What's not to like about Nabi? I asked myself as I looked around the empty dining room on a Thursday night before the holidays. The answer is simple: There's a lot to like about Nabi, the new restaurant that replaced sushi stalwart Tomo on the Lower Westheimer curve. But the neighbors might not realize it yet.
Although I always seem to raise hackles when I say it, the truth is that Tomo was never any good. Despite this, the sushi joint did a fairly steady business. So I can't quite figure out why -- now that there's actually a good restaurant in its spot -- that same business has dried up.
Tomo-lovers, come back. Nabi serves sushi, too!
But it's not the sushi that had my friend and I raving back and forth across our booth that Thursday night. While a solid effort, the sushi took a backseat to Nabi's red chile-spiced edamame, Korean-style fried chicken and soft pork bao as well as its sake-based cocktails -- all of which is incredibly inexpensive during the restaurant's daily happy hour.
It gets even cheaper on service industry nights, Mondays, when you can treat yourself to specials like a bowl of ramen and a bottle of Kirin for $6. While we didn't get a chance to try the ramen that night, if the fried chicken and bao are any indication, it's solid fare too.
The dining room has been revamped since the Tomo days, too, making it a brighter and friendlier-looking spot overall. A chalkboard wall near the register reminds me of the one that lists the daily specials at The Burger Guys, while the wooden booths are sprawling and comfortable. It's the kind of place where you feel encouraged to stay and linger. This feeling is encouraged along by the friendly waitresses, who were excellent about allowing us to get a few more orders of food in right on the cusp of happy hour's end.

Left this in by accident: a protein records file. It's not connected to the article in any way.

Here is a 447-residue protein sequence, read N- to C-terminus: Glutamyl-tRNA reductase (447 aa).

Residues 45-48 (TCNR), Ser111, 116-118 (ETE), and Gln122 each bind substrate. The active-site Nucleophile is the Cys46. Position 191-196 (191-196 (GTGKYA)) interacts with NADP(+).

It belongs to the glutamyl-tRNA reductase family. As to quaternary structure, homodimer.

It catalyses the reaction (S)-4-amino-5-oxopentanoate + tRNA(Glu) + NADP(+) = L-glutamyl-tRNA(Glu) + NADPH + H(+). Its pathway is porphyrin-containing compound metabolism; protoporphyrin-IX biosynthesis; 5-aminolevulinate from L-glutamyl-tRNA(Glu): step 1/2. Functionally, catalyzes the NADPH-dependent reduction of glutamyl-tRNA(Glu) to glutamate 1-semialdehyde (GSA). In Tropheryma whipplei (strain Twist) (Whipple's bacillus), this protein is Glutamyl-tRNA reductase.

Chef Ji Kang's wonderfully crispy Korean-style fried chicken had a snappy bite that reminded me of a pleasant cross between the spicy-as-all-hell chicken at Toreore and the enormous drumsticks served across the street at The Rice Box food truck during the day.
And the red chile oil-rubbed edamame we ordered as an appetizer had that sharp zing of the same Sichuan cuisine that Mala Sichuan is turning out in Chinatown. I loved seeing this hybridization -- borrowing elements from various Asian cuisines -- and how unforced and natural it seemed in context. My friend Judy and I ate every last soybean from the chile-laced pods, licking our fingers contentedly as we went.
And the menu only continued to hum from there: wonton-shelled "tacos" with raw tuna and pine nuts in a fine, spicy wasabi sauce (which, yes, also reminded me of food truck fare: The Modular used to serve equally excellent "tacos" almost exactly like this), pan-fried dumplings with finely griddled bottoms, sushi rolls that were gleefully Americanized and strewn with "crunch" toppings and messy handfuls of orange roe.
Judy and I occupied our booth for a few solid hours, switching to cloudy nigorizake after the cocktail specials had ended. Even after happy hour was over, we wanted to stay and eat more and more and more. Nabi could be dangerous this way.
If that's your bag, the restaurant does all-you-can-eat specials on Sunday for $16 in addition to their Monday night ramen-and-booze fests. Honestly, I can't decide which one of those nights I want to tackle first.
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